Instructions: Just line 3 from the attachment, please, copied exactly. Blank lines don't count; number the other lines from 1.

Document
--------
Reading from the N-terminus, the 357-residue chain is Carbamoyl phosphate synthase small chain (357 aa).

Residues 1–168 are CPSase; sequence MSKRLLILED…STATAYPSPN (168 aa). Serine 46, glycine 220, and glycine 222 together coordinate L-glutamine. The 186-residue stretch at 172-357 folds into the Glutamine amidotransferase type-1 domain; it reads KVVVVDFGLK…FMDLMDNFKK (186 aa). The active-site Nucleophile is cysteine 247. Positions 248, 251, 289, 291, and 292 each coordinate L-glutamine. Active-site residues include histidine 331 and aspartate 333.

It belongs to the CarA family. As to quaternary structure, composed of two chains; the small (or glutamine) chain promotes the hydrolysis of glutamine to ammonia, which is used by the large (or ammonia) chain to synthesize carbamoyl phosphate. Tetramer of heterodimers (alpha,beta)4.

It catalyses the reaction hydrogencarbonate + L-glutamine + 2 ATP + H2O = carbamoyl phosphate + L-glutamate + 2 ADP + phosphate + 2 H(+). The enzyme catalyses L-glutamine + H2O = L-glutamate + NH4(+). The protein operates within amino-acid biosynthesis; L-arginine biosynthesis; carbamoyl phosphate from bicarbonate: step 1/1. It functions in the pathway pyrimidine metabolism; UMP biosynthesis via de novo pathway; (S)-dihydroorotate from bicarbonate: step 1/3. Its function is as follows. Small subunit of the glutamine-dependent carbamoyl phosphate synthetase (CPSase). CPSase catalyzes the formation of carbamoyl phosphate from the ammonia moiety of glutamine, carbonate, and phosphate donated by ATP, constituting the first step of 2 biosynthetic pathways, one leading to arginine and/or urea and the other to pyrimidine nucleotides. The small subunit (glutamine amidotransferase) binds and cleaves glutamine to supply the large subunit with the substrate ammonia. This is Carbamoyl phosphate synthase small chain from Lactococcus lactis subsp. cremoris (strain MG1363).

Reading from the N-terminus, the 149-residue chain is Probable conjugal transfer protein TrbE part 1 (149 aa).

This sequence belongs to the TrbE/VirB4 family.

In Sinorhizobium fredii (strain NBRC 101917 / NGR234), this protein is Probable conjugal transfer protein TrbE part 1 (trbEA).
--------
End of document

It belongs to the CarA family. As to quaternary structure, composed of two chains; the small (or glutamine) chain promotes the hydrolysis of glutamine to ammonia, which is used by the large (or ammonia) chain to synthesize carbamoyl phosphate. Tetramer of heterodimers (alpha,beta)4.